Mount Etna is often referred to as Europe’s most active volcano. It is certainly Europe’s highest, reaching a height of more than 10,000 feet at the summit. Eruptions have been documented as far back at 3,500 years ago. The mountain dominates the skyline of eastern Sicily like a grand skyscraper. You can hike its trails, take a train around its base and, in season, even ski down its slopes.
This nature reserve near Siracusa offers hiking trails and a famous limestone swimming hole with cold fresh water. You will need hiking boots to really explore this canyon; the hour long hike down can be slippery and the walk back up is a vertical challenge, but you are rewarded with glimpses of colorful butterflies and silvery lizards along the way.
This group of islands that dot the deep blue waters of the Tyrrhenian Sea off the coast of Sicily are a challenge to get to; you must take a combination of trains, planes and/or ferries to reach them but the effort is well worth it. There are seven islands to choose from each with a distinct personality and vibe. Lipari is the big city with cars and a busy port, Panarea is a low key jet set destination and Stromboli has a volcano that lights up the night sky.
Sicilian puppet theatre (opera dei pupi) has been a popular form of entertainment dating back to the Middle Ages. A more correct term would be marionettes to describe the intricate figures that are painted and elaborately costumed and controlled by a series of strings. The melodramatic stories include knights, dragons, pirates, damsels and princes. Visit the International Museum of the Marionette in Palermo to learn more about the history and seek out a performance at the small but lively Figli d’Arte Cuticchio.
The beautiful and chaotic city of Palermo is very much alive. Residents do their daily shopping at open air markets that are scattered throughout the city. La Vucciria is the most well known, but now actually has little for sale more than trinkets. Look for Mercato di Capo, Ballaro, and the Borgo Vecchio for a noisy, colorful, dive into real Sicilian life.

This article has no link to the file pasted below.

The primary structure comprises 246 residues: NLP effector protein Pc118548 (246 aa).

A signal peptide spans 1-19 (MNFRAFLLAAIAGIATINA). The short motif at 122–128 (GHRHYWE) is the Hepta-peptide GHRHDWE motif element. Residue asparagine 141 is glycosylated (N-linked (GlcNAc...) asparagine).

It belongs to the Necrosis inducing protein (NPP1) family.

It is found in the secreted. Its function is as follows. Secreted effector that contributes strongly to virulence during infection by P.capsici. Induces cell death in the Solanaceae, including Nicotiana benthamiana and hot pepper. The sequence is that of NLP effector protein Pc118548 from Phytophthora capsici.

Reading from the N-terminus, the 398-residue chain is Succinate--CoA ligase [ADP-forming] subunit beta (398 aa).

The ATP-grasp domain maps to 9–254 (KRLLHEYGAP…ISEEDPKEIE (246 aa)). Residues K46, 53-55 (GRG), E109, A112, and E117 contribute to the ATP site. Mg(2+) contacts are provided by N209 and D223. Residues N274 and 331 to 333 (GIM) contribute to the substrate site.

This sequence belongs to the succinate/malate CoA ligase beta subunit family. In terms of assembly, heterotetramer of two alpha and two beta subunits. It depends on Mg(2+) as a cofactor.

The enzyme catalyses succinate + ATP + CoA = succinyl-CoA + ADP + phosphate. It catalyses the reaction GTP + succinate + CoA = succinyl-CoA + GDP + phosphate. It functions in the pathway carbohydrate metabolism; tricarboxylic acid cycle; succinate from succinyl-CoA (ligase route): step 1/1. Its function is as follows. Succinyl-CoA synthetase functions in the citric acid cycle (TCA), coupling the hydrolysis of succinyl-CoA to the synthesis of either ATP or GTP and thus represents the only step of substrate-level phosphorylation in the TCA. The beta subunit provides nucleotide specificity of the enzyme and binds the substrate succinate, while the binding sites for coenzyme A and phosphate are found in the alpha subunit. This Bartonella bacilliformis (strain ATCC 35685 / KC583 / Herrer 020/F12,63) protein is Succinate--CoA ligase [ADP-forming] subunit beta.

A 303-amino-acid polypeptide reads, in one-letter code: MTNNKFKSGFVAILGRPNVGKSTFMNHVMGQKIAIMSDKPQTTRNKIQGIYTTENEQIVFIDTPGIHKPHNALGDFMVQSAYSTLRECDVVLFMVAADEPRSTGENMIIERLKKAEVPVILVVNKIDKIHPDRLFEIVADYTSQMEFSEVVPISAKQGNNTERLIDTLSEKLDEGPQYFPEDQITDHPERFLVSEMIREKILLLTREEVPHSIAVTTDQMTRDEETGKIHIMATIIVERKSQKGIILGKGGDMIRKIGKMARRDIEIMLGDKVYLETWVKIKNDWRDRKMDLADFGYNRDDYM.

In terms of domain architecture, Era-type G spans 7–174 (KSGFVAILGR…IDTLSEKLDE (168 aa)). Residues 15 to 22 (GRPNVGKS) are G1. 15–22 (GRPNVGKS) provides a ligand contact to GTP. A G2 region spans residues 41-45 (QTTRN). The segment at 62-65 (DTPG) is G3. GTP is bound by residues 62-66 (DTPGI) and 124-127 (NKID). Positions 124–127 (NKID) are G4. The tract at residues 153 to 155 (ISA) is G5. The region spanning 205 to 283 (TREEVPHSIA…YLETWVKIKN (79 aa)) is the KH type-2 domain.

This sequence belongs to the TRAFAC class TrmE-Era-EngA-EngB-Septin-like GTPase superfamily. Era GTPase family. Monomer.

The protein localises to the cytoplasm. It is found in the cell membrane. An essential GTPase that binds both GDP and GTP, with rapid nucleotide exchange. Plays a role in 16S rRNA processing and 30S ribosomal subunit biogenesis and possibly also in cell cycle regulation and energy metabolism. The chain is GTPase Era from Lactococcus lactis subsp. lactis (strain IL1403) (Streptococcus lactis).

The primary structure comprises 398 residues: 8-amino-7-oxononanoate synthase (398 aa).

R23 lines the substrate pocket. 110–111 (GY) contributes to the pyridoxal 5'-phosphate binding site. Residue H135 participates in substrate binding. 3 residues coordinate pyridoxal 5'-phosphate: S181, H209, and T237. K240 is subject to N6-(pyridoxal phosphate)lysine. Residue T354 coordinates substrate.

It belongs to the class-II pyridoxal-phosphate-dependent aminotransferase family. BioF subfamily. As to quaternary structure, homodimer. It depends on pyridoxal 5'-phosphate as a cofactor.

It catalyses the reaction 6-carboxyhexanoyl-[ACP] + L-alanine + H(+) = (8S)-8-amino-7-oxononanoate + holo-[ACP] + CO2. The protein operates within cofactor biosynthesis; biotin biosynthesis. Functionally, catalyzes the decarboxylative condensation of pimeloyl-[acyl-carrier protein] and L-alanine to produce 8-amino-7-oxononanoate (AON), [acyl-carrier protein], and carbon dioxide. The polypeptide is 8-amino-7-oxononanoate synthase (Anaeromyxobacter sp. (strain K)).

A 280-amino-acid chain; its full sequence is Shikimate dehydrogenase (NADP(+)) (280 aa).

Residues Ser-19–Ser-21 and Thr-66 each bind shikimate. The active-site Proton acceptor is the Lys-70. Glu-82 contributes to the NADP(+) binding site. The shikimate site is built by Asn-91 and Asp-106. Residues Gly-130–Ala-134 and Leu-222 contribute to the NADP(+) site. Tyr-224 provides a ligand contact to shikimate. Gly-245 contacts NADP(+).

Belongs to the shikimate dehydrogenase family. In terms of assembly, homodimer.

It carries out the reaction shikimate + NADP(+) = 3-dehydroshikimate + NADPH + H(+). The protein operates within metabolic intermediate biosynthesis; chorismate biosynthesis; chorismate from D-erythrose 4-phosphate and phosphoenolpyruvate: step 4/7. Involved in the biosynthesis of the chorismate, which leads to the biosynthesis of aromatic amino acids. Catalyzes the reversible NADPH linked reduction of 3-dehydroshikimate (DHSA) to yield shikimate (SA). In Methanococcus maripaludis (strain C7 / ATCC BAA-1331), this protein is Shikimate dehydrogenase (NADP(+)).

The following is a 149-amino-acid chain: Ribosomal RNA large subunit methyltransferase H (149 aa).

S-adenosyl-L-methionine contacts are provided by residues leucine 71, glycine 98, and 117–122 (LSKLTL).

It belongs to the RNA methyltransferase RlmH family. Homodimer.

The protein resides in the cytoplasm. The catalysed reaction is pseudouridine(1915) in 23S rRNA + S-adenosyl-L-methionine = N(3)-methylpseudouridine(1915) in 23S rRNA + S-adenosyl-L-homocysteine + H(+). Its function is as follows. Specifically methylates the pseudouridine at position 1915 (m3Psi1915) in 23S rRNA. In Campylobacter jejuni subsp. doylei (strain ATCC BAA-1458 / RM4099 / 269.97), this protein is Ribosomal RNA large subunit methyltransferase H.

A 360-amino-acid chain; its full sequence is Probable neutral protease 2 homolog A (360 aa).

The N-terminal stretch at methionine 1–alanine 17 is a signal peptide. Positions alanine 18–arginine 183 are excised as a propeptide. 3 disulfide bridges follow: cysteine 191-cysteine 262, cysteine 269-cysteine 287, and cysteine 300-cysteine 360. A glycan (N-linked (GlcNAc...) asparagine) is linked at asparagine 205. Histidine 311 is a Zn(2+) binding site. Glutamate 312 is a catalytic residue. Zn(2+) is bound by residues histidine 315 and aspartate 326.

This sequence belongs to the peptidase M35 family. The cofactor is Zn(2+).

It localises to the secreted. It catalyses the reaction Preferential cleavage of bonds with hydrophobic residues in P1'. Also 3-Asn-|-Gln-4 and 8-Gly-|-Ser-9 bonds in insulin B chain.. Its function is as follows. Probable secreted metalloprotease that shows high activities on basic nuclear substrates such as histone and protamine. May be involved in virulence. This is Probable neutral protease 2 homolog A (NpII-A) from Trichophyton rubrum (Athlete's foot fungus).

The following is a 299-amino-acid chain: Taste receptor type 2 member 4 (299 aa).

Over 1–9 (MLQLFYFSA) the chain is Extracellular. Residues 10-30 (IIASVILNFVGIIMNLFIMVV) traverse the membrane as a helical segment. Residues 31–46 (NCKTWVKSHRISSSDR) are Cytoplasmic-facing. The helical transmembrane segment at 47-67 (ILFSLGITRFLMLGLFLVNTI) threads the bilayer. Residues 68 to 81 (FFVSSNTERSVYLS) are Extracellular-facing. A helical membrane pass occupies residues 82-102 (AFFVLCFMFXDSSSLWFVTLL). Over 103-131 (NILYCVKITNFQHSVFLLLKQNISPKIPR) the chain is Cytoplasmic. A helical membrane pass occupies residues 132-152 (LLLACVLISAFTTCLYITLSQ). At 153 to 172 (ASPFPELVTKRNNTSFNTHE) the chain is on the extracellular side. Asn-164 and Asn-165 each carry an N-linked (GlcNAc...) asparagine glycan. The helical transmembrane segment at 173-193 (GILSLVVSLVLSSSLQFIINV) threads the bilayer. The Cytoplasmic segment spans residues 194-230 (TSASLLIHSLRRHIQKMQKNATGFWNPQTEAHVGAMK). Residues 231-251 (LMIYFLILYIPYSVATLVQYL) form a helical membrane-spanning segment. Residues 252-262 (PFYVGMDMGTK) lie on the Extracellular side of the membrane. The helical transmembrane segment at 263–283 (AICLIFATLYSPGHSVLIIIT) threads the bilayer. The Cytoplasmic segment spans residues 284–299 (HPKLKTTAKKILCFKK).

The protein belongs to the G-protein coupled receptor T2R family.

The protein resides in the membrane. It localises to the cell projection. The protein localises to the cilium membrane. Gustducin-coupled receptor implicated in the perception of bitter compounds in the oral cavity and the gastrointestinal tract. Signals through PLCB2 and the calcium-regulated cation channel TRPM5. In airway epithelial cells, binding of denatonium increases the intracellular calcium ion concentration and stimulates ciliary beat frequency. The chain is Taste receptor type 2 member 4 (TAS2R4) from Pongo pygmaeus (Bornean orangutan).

Marsala is Sicily’s most westerly city and probably evokes thoughts of sweet wine and chicken dishes. The name of the town, where you can see Africa on a clear day, comes from the Arabic meaning Allah’s port. This was where Garibaldi’s troops landed in 1860 and the unification of Italy began. You can taste the famous wine, visit the Archeological Museum Baglio Anselmi and explore the nearby salt flats in Mozia.
The waters off the coast of the island of Ustica are some of the very best for dive enthusiasts in the Mediterranean. The entire island, which is really the tip of a submerged volcano, is a protected nature reserve and with the mild temperatures you can dive from May through October. The area is rich in fish and corals with tunnels and caves to explore.
This popular destination lies on Sicily’s northern coast. The ochre-colored houses blend into the golden sand, and make a gorgeous contrast with the intense blue water. Fishing boats in a rainbow of colors line up along the shore, and the narrow cobbled streets are perfect for meandering. The imposing Sicilian Romanesque style cathedral will keep history buffs busy with its important mosaics.